The 10 km from Hewetts Hill camp to the Bibbulmun Track Northern Terminus in Kalamunda was TOUGH. It was so much hillier than the first days walk. Really up and down. Although I struggled, the scenery was beautiful and there were heaps of cool granite outcrops.
It was so beautiful walking through the Jarrah Forest, my pack certainly didn’t feel any lighter going up and down the hills, but I liked the fact I was getting good exercise (I need to work off all the food I have been eating!!! I have an excuse though right… eating for 2? Haha). Getting to the finish line was such an amazing feeling. I know I didn’t really walk that far in the big scheme of things, but I was really proud of myself for finally doing it. I have definitely found a new hobby and passion in my life and can’t wait to do more. I know that one day I will take my son or daughter with me and I hope he/she loves the bush as much as I do. Jeff is also a massive nature lover so I think the odds are with us.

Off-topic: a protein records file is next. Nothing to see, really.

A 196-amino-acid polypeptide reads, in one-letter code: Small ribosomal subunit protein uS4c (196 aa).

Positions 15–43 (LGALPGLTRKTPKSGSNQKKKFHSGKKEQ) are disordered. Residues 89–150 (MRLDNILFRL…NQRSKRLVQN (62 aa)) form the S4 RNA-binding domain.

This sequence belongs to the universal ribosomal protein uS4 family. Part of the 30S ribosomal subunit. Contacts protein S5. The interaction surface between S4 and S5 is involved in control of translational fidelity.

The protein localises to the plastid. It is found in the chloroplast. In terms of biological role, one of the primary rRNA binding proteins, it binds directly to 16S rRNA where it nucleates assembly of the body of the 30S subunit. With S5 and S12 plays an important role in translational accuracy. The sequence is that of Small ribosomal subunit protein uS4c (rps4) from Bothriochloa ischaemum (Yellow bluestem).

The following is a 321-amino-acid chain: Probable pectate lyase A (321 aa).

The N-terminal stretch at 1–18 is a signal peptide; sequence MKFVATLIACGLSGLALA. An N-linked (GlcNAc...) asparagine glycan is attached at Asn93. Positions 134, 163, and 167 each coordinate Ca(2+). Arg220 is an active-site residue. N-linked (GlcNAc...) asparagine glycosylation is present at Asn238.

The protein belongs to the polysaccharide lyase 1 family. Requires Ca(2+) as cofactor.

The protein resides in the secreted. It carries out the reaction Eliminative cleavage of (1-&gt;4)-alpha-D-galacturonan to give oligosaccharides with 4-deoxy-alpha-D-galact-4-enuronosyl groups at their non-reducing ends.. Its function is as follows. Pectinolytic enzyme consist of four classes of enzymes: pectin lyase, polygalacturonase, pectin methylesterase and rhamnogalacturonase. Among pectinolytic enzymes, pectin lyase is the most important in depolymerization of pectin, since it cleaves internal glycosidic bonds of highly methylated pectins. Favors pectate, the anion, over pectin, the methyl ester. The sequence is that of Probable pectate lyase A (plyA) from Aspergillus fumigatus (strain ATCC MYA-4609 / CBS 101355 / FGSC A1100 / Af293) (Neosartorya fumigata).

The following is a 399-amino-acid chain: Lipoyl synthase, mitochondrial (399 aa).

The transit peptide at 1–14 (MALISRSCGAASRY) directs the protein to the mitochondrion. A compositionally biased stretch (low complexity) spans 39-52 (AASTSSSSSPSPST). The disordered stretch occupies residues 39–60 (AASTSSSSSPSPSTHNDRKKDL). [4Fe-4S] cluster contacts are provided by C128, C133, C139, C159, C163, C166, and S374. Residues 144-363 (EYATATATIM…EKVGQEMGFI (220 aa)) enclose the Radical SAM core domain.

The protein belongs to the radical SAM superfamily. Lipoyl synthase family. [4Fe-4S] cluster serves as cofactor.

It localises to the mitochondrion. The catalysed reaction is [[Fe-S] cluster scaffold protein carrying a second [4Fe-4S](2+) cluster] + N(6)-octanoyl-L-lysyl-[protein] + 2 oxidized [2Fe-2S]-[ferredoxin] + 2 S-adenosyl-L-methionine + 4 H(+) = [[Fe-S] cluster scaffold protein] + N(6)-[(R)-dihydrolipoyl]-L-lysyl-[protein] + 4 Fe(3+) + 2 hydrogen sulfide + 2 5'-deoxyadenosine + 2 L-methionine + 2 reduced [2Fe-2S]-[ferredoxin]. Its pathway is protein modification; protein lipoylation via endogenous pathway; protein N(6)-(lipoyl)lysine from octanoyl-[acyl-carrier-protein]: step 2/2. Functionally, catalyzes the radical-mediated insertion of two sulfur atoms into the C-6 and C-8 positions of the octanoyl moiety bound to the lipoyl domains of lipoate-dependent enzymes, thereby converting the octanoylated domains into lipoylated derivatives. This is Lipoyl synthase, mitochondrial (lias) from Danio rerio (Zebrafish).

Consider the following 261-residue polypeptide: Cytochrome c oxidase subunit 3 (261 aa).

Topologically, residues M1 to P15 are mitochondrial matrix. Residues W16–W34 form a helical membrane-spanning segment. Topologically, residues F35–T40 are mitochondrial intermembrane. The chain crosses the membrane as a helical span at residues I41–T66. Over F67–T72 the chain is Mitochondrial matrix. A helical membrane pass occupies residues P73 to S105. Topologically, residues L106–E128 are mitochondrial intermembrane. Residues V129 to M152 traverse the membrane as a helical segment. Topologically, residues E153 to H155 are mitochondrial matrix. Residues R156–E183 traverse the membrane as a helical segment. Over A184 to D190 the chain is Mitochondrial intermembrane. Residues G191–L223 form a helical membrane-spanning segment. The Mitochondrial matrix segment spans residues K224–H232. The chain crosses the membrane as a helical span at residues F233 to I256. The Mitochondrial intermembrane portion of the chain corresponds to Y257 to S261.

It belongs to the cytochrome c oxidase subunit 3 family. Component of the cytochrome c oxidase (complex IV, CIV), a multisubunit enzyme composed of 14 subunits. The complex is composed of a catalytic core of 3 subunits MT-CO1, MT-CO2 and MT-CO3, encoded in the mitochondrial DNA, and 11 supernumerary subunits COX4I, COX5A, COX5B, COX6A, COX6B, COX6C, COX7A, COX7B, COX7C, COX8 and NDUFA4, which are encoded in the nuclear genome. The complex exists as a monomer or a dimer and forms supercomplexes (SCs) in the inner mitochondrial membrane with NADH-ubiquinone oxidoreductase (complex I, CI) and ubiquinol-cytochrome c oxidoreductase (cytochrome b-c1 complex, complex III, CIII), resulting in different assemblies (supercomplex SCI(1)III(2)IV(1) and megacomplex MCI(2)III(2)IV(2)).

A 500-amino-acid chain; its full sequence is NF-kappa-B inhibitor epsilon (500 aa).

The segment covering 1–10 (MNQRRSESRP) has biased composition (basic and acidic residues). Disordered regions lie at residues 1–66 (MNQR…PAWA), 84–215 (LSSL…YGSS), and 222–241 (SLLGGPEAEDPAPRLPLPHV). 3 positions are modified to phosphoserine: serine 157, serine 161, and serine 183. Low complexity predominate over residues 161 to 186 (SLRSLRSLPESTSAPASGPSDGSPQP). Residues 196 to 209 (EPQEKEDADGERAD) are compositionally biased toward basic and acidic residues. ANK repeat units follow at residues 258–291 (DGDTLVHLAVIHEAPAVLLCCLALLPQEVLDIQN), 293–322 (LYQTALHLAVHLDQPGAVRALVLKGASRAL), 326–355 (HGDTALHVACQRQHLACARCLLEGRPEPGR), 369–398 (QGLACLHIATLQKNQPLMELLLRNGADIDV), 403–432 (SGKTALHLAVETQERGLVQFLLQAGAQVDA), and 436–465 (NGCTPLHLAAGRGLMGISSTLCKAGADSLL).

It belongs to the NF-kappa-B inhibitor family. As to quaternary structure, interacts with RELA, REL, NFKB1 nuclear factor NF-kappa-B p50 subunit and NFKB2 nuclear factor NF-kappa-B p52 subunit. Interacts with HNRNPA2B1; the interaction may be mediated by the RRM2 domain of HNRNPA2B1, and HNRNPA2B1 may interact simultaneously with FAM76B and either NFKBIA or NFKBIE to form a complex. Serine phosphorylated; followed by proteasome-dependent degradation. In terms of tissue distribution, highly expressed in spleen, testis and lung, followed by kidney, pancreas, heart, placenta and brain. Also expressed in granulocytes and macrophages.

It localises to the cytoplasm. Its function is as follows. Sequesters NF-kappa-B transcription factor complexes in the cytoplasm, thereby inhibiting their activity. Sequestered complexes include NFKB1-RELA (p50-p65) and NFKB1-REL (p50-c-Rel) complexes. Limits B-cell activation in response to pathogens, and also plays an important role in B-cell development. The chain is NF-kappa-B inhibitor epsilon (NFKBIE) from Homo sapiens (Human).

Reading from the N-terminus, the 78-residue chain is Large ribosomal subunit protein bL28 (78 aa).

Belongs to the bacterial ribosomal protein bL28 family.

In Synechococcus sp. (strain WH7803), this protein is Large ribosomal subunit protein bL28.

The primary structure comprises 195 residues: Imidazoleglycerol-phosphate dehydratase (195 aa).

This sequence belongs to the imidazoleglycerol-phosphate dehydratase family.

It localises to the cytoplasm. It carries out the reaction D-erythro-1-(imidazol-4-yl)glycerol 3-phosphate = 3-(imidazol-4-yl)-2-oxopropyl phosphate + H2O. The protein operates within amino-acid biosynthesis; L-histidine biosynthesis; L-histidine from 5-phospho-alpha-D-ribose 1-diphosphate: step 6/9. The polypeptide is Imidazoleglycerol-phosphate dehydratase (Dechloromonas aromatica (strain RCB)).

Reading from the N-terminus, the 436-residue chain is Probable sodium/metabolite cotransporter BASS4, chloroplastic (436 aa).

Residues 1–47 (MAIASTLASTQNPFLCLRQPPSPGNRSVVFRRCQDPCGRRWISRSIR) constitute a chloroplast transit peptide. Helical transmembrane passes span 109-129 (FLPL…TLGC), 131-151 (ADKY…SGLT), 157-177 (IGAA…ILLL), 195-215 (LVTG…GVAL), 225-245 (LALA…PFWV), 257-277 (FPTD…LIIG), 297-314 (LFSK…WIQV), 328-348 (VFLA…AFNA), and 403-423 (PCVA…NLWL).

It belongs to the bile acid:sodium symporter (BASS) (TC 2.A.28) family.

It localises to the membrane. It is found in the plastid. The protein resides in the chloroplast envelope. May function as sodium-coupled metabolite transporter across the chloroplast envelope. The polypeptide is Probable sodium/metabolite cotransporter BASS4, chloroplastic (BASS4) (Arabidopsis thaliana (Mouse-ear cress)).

Although I won’t be walking the whole Bibbulmun Track anytime soon I will still go on many adventures and continue writing about my experiences as I get more and more of a belly, and I can’t wait to take my baby on its first camping trip (I was speaking to Bec from Trip In a Van the other day who said she took her son camping when we has just 6 weeks old, goals right there!). I am excited about the future and to share it with you guys. Thank you so much for reading I know this is a long one. I appreciate all your comments and ongoing support.
PPS. Here is a video I made of my first overnight hike if you would like to watch it ?
A video of my first ever overnight hike. It goes for 9 mins 26 seconds. I still can’t believe I slept through a school group turning up late at night!
Another video (3 and a half minutes) of everything I have in my pack for anyone interested. Please don’t be shy if you have any questions, just ask 🙂